Speaker: Waldemar Diener
Date: Thursday, 10 October 2013
Venue: CCS Seminar Room 602, 6th Floor, MTB Tower, Howard College
In the recent past major controversies have been sparked by political cartoons. In 2005, the infamous Danish Muhammad cartoons provoked tensions between the so-called “West” and the “Muslim World”, resulting in violence and increased mutual estrangement. In 2008, the much discussed cartoons by South African artist Zapiro, revolving around President Zuma’s “Rape of Lady Justice”, drew attention on a national scale to the subtle, but controversial position of political cartoons amidst social commentaries. After the Marikana massacre, South African political cartoonists again positioned their audiences within a discursive context of meaning-making and understanding. Historical, economical and socio-cultural aspects were used to respond critically to a tragedy, which revealed a need to address issues of “race” and “class” in post-apartheid society. Utilising a postcolonial theoretical approach and Erwin Panofsky’s methodological tool of Iconography, a study of 12 cartoons on the Marikana massacre was conducted in order to analyse ongoing discourses on “race” and “class” inequalities. Specific focus was placed on (re)productions of (anti-)colonial messages and representations manifesting themselves in diverse “us” versus “them” relations.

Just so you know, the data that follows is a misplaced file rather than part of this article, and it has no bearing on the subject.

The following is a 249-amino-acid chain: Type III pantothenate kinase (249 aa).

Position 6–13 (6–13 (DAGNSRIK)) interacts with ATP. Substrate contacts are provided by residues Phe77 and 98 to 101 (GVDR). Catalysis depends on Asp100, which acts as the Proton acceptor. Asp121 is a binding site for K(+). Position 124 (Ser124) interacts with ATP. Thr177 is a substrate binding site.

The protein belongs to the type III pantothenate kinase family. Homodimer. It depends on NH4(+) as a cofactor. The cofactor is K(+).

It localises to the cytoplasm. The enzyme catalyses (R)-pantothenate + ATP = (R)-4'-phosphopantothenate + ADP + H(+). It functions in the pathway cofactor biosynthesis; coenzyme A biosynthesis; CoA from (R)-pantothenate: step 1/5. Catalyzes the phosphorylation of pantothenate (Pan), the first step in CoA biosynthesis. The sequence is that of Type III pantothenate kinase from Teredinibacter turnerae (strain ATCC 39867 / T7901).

Waldemar Diener is a German MA student at Aalborg University in Denmark studying “Culture, Communication and Globalization”. Based at the Centre for Civil Society (CCS), he is currently involved in a research project on the commodification of traditional healing services in South Africa.